Botanists know it as hedge bindweed, Calystegia sepium. My grandmother, who fought to restrict its incursions into her flower borders, called it the devil’s guts. I may have inherited it from her, embedded in the root ball of a day lily that I took from her garden as a memento.
Hedge bindweed regenerates from the smallest root fragments. I’ve dug out yards of its brittle underground stems, which resemble white worms and exude milky latex when broken. William Withering, the 18th-century physician who discovered the medicinal properties of foxglove and was always on the lookout for other therapeutic native plants, advocated these as an alternative to scammony, a violent purgative extracted from roots of a related Middle Eastern species, and used to expel tapeworms. His patients must surely have wondered whether he had let loose the devil in their own guts.
The tips of bindweed’s stealthy climbing shoots circumnutate as they elongate, executing a complete, ever-widening rotation every couple of hours, until they touch a support and coil anticlockwise around it. This year, it has twined its way through our blackcurrant bushes, unnotified until its beautiful white, conical flowers bloomed. At which point another of its descriptive aliases, granny’s nightdress, came to mind.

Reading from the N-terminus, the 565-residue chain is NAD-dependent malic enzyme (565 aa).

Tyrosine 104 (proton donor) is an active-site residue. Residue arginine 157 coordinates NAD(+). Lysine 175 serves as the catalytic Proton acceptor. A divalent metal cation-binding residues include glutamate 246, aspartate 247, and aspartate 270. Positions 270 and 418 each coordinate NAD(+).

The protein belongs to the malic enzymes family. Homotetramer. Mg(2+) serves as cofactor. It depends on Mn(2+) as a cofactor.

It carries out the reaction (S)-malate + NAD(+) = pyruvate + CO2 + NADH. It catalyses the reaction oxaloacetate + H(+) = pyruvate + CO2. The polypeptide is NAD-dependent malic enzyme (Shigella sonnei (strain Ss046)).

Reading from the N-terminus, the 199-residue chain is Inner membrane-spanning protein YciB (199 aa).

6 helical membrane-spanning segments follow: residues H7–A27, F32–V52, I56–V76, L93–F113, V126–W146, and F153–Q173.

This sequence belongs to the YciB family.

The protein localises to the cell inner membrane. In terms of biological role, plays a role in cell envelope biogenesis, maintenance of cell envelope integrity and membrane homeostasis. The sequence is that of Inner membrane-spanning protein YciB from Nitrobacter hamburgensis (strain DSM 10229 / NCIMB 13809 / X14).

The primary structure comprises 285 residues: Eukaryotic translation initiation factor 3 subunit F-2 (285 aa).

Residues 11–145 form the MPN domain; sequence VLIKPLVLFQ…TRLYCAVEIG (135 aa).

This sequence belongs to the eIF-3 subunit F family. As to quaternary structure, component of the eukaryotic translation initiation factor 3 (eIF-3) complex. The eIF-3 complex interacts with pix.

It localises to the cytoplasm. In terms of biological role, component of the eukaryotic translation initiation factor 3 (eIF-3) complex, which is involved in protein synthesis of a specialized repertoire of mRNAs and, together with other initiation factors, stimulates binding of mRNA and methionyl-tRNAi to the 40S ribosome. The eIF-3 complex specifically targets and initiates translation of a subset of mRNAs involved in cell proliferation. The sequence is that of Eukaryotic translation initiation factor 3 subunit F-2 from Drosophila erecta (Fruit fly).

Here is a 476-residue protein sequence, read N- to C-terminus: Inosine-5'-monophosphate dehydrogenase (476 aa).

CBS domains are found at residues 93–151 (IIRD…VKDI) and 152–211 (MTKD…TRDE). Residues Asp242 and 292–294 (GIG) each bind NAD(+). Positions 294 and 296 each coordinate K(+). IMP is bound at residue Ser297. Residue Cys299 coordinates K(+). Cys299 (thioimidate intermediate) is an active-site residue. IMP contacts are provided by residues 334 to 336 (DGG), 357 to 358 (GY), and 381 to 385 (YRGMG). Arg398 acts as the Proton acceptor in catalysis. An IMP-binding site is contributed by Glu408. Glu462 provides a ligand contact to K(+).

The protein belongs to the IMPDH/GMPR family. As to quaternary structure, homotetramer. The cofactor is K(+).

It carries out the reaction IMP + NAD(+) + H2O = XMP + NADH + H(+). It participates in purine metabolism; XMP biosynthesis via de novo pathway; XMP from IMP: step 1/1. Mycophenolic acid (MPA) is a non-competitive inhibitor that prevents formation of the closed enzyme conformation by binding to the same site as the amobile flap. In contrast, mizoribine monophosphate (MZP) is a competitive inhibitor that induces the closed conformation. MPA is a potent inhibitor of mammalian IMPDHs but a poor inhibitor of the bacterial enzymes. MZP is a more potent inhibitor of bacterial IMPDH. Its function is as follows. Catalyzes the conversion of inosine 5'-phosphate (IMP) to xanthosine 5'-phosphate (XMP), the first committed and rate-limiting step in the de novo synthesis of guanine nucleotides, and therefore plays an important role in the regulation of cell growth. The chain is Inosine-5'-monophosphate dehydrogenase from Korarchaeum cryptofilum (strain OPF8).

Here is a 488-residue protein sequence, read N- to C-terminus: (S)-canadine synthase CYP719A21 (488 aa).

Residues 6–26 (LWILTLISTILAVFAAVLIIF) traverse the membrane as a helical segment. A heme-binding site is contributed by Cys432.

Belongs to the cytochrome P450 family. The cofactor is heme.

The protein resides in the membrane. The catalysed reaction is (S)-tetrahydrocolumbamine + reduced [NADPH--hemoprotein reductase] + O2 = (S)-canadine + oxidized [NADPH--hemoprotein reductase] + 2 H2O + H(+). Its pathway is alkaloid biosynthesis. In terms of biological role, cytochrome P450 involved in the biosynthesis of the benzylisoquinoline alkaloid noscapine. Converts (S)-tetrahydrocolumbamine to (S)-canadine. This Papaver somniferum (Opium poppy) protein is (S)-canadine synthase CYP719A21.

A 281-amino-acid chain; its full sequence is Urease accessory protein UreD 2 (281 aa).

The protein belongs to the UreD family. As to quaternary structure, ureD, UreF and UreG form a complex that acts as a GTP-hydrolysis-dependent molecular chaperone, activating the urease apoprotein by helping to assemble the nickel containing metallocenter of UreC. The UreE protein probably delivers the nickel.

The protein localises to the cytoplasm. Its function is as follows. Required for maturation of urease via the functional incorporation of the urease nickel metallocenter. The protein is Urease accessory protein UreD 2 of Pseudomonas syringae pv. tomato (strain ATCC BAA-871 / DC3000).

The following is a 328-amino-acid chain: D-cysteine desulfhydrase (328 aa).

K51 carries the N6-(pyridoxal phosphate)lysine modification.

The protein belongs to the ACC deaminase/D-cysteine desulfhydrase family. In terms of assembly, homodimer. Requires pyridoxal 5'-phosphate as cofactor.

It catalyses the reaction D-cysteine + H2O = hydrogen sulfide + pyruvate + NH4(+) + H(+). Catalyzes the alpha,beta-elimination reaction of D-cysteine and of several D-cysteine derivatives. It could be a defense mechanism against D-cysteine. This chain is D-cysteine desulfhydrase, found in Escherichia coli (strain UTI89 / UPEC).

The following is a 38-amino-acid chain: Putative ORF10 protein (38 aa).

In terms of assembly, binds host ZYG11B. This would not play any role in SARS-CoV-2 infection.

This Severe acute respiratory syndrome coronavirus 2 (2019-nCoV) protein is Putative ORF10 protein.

It has acquired more than 50 local, colloquial names – a sure reflection of its ubiquity. Some of those names articulate gardeners’ loathing: hellweed, strangleweed. Others, relating to its flowers, are more romantic: lady’s shimmy (chemise) and fairy trumpet. Short of hiring a mechanical digger, it’s unlikely that I’ll ever be rid of this rampant climber. It’s a plant that might test the tolerance of even the most enthusiastic gardener.
But it does have its charms. Bumblebees often shelter in those white trumpets during rain showers. And recently, while picking bindweed-infested blackcurrants, I found a healthy population of white plume mothswhose caterpillars feed on its foliage.
These ghostly, otherworldly moths have reinterpreted the rules of what a moth can be. Their wings resemble tiny egret feathers, their legs are like stilts, with long spurs. By day, they shelter among the bindweed leaves. Most evenings, at dusk when I close the curtains, they’ve settled on our lit windows, peering in like creatures from another planet.